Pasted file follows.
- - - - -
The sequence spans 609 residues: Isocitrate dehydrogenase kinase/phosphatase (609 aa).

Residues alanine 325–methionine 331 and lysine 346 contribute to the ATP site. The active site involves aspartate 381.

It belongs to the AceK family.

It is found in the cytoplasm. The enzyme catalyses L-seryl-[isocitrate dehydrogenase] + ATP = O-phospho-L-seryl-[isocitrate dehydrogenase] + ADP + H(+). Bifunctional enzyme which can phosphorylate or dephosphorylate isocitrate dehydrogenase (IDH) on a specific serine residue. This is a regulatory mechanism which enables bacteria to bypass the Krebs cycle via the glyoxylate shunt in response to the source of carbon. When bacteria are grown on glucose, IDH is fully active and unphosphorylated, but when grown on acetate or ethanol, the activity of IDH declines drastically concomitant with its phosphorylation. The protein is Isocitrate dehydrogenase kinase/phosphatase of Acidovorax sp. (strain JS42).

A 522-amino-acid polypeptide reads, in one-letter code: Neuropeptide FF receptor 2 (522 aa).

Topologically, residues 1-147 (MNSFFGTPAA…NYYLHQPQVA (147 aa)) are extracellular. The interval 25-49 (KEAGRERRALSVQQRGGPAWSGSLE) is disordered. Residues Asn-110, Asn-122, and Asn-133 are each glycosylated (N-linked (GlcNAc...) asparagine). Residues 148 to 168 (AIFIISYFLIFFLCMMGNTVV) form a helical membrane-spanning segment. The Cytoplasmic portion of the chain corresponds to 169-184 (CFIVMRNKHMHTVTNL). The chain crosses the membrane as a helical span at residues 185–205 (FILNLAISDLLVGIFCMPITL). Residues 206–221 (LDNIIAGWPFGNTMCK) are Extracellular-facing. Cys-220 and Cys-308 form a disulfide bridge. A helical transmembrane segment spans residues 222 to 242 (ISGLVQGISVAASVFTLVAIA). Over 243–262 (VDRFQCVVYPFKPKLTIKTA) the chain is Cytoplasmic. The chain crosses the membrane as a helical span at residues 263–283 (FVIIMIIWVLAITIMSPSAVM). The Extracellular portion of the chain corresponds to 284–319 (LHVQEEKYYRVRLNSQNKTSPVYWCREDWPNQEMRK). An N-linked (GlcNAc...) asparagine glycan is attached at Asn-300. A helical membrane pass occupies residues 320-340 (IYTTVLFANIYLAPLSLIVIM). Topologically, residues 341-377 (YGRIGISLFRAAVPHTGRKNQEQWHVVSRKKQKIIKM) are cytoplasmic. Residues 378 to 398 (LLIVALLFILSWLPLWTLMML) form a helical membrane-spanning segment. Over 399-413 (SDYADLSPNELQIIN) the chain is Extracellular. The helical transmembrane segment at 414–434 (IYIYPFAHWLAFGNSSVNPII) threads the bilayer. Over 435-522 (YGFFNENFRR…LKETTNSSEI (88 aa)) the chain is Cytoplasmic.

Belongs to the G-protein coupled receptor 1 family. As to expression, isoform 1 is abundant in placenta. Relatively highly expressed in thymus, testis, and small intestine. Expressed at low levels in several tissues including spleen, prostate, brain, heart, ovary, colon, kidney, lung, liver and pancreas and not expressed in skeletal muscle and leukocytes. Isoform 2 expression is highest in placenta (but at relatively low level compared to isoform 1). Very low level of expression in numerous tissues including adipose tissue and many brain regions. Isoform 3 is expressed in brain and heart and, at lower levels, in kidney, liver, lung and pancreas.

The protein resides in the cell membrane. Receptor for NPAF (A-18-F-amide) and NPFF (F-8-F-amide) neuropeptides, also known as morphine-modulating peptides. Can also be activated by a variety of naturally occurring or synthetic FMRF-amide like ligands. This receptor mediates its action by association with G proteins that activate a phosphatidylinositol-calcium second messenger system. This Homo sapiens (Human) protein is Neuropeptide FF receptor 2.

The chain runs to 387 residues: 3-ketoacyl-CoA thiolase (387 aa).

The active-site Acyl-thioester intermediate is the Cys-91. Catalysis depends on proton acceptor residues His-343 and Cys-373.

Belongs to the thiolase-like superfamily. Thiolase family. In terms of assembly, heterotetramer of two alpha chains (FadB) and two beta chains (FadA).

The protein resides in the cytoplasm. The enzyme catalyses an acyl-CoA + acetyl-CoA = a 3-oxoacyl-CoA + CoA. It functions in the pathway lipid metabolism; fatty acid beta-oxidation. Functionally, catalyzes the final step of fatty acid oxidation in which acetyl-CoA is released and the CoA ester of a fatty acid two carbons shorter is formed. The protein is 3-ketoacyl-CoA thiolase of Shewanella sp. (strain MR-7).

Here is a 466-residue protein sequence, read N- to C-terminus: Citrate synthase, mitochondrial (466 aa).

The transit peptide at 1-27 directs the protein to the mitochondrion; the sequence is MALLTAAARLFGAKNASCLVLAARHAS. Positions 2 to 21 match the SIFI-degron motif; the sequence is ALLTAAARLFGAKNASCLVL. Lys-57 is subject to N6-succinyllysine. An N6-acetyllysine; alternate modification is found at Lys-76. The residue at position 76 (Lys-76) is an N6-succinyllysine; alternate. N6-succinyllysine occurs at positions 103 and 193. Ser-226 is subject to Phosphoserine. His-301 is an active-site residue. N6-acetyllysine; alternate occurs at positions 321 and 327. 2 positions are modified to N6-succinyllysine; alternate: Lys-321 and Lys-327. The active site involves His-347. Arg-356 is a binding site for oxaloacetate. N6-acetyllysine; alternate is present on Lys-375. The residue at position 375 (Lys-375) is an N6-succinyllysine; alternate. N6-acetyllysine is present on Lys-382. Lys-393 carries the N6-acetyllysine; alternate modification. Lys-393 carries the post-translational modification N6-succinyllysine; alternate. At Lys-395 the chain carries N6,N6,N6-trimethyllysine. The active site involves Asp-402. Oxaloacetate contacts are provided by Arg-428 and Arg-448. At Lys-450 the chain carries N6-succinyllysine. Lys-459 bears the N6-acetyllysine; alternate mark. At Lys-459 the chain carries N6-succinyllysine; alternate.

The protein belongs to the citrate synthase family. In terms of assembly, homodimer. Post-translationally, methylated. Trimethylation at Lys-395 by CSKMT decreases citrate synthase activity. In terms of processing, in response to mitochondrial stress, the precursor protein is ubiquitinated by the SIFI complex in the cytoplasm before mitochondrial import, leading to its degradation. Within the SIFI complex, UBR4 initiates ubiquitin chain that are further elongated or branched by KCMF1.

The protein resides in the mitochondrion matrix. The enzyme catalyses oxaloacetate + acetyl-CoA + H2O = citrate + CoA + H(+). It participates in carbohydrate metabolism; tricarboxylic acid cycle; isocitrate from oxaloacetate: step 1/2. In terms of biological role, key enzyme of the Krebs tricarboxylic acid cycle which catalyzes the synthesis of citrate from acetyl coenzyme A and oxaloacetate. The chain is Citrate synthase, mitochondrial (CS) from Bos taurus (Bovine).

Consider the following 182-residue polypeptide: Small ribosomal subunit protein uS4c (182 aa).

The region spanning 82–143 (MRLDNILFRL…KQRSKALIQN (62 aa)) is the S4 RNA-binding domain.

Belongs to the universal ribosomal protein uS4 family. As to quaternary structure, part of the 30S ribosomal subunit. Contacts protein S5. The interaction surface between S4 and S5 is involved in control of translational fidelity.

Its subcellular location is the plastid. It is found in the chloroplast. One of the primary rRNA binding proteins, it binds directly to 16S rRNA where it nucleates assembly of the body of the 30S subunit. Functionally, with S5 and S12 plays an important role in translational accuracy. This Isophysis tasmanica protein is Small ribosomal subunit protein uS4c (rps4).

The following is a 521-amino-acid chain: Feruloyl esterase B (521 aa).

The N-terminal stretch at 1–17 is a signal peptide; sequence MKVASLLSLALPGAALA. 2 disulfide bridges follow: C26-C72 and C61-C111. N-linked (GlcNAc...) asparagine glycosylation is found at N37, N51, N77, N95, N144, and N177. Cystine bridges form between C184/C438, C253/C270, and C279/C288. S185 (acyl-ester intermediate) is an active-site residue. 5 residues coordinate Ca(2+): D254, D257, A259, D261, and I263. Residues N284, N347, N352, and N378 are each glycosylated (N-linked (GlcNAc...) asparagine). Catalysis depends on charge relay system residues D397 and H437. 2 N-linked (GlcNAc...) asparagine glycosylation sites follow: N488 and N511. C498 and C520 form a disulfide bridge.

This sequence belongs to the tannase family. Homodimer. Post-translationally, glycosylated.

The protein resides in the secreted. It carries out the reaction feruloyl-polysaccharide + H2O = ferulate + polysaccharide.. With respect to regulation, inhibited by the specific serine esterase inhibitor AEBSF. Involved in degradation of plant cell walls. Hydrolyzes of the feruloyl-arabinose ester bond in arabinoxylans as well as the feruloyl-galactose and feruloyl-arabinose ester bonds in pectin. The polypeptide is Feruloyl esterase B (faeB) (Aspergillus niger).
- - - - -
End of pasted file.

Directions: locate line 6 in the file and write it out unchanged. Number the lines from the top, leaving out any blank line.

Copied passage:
Topologically, residues 1-147 (MNSFFGTPAA…NYYLHQPQVA (147 aa)) are extracellular. The interval 25-49 (KEAGRERRALSVQQRGGPAWSGSLE) is disordered. Residues Asn-110, Asn-122, and Asn-133 are each glycosylated (N-linked (GlcNAc...) asparagine). Residues 148 to 168 (AIFIISYFLIFFLCMMGNTVV) form a helical membrane-spanning segment. The Cytoplasmic portion of the chain corresponds to 169-184 (CFIVMRNKHMHTVTNL). The chain crosses the membrane as a helical span at residues 185–205 (FILNLAISDLLVGIFCMPITL). Residues 206–221 (LDNIIAGWPFGNTMCK) are Extracellular-facing. Cys-220 and Cys-308 form a disulfide bridge. A helical transmembrane segment spans residues 222 to 242 (ISGLVQGISVAASVFTLVAIA). Over 243–262 (VDRFQCVVYPFKPKLTIKTA) the chain is Cytoplasmic. The chain crosses the membrane as a helical span at residues 263–283 (FVIIMIIWVLAITIMSPSAVM). The Extracellular portion of the chain corresponds to 284–319 (LHVQEEKYYRVRLNSQNKTSPVYWCREDWPNQEMRK). An N-linked (GlcNAc...) asparagine glycan is attached at Asn-300. A helical membrane pass occupies residues 320-340 (IYTTVLFANIYLAPLSLIVIM). Topologically, residues 341-377 (YGRIGISLFRAAVPHTGRKNQEQWHVVSRKKQKIIKM) are cytoplasmic. Residues 378 to 398 (LLIVALLFILSWLPLWTLMML) form a helical membrane-spanning segment. Over 399-413 (SDYADLSPNELQIIN) the chain is Extracellular. The helical transmembrane segment at 414–434 (IYIYPFAHWLAFGNSSVNPII) threads the bilayer. Over 435-522 (YGFFNENFRR…LKETTNSSEI (88 aa)) the chain is Cytoplasmic.